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Sub Saharan Africa From Regional economic outlook for 2021

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COVID-19 has brought unprecedented economic losses to sub Saharan Africa, and the region is still struggling to fight the outbreak.

Although the region’s growth prospects have improved since October 2020, its economic contraction will still reach 1.5% in 2020 . nine % , the worst ever. Sub Saharan Africa will become the slowest growing region in the world in 2021, and it may fall further behind as the global economy recovers. Our latest issue, regional economic outlook: Sub Saharan Africa, carefully analyzes these issues.

According to the current forecast, the per capita GDP of many countries in the region is not expected to reach the pre crisis level until the end of 2025. The region’s limited access to vaccines and lack of financial space are expected to drag down its economic prospects. Therefore, the growth gap between sub Saharan Africa and the rest of the world is expected to widen further in the next five years.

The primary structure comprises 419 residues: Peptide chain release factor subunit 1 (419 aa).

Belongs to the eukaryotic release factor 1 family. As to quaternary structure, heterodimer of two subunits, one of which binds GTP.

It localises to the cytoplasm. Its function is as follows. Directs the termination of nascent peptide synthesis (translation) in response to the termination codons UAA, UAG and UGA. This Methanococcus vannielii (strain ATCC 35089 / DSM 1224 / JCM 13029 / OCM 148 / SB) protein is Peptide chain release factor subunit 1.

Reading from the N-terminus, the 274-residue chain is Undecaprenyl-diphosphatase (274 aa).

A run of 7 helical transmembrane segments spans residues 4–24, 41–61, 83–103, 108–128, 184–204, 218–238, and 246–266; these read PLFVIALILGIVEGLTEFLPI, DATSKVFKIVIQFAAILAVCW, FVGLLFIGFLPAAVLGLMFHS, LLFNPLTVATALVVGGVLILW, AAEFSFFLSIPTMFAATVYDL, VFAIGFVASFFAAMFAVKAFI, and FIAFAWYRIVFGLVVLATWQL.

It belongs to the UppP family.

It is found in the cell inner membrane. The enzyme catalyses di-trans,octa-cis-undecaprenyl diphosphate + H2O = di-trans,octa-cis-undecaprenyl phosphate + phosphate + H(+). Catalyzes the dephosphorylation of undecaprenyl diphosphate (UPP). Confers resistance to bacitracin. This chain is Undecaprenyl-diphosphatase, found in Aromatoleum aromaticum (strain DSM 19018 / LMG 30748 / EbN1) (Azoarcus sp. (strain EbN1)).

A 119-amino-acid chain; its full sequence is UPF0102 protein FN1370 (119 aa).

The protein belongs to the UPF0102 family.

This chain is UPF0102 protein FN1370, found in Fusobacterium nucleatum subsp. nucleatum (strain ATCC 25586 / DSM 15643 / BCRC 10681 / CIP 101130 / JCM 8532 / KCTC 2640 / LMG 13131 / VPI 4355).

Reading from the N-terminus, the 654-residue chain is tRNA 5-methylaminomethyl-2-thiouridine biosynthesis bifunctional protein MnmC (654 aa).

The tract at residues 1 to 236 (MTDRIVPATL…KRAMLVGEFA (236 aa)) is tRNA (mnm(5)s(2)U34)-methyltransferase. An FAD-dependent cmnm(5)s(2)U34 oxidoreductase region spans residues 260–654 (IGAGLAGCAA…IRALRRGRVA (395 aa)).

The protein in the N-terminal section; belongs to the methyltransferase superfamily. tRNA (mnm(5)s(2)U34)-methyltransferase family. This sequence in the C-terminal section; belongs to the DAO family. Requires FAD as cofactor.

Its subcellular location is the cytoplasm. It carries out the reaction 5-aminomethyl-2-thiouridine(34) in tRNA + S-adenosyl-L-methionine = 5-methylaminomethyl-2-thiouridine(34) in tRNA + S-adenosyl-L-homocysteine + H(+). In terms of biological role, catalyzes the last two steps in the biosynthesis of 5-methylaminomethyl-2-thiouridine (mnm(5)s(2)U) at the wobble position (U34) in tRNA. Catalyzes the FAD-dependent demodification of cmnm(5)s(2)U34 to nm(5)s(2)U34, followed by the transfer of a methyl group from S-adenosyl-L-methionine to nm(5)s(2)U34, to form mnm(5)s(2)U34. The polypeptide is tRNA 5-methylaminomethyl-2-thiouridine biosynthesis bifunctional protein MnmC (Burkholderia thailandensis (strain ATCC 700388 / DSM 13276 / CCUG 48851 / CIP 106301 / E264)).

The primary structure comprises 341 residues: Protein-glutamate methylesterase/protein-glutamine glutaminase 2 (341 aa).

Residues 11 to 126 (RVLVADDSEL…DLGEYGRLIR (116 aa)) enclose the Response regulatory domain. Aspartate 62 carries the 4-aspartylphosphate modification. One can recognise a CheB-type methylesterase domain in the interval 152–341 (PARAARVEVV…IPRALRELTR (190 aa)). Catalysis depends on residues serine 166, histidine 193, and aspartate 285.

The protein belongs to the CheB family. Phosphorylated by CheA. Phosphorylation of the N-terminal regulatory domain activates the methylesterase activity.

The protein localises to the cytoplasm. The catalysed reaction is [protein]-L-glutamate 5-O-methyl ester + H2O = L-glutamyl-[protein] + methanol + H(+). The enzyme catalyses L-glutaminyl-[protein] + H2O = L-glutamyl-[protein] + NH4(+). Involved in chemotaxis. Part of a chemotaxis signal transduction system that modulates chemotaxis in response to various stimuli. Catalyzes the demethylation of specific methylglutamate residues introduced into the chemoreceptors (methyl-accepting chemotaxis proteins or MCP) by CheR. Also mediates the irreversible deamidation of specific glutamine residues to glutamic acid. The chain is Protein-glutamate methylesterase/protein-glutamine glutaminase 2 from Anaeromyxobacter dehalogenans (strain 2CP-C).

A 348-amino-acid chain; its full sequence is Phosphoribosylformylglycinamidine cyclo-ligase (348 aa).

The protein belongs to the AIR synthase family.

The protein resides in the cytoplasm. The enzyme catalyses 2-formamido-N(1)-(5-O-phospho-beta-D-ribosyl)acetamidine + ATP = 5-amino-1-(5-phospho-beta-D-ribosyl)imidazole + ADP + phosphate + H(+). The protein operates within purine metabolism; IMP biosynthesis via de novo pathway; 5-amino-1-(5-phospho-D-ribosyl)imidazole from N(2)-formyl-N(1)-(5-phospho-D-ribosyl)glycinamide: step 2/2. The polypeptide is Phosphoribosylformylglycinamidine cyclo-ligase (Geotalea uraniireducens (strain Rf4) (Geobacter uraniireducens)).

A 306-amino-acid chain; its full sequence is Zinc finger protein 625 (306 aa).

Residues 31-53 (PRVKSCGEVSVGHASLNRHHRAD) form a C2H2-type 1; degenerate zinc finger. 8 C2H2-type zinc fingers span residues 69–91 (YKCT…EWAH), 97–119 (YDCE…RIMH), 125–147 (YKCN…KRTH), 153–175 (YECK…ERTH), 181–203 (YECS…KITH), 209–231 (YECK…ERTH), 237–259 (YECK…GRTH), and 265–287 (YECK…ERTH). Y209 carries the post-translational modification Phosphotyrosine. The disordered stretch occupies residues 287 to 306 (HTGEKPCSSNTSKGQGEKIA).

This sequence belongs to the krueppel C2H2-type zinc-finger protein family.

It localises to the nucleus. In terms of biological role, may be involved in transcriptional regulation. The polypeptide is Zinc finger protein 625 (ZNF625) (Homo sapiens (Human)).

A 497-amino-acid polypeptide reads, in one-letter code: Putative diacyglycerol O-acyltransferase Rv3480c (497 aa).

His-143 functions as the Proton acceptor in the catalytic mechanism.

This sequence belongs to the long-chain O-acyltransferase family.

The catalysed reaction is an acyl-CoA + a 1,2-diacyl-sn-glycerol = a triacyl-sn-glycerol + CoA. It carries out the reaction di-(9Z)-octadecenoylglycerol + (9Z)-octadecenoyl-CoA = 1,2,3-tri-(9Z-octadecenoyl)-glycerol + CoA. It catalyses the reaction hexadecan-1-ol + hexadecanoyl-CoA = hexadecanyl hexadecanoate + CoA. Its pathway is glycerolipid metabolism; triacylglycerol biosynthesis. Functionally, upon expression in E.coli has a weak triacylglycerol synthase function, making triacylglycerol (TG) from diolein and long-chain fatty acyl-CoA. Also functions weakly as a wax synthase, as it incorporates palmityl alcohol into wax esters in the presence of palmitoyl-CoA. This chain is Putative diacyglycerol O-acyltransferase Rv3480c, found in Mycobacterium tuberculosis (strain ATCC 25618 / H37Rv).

In the next five years, the poorest countries in sub Saharan Africa will have an additional external financing demand of US $245 billion, while the entire region will have an additional external financing demand of US $425 billion. To support the region’s future economic growth and major reforms, the international community must provide assistance to meet the above-mentioned financial needs. The G20 has extended the debt moratorium initiative to December 2021 and implemented a new common framework for debt disposal, which can help. The proposed US $650 billion additional SDR issue will provide about US $23 billion for Sub Saharan African countries, which will help the region increase liquidity and support its anti epidemic efforts. However, meeting these needs requires the contribution of all potential donors, including international financial institutions and the private sector, as well as debt neutral support from donors.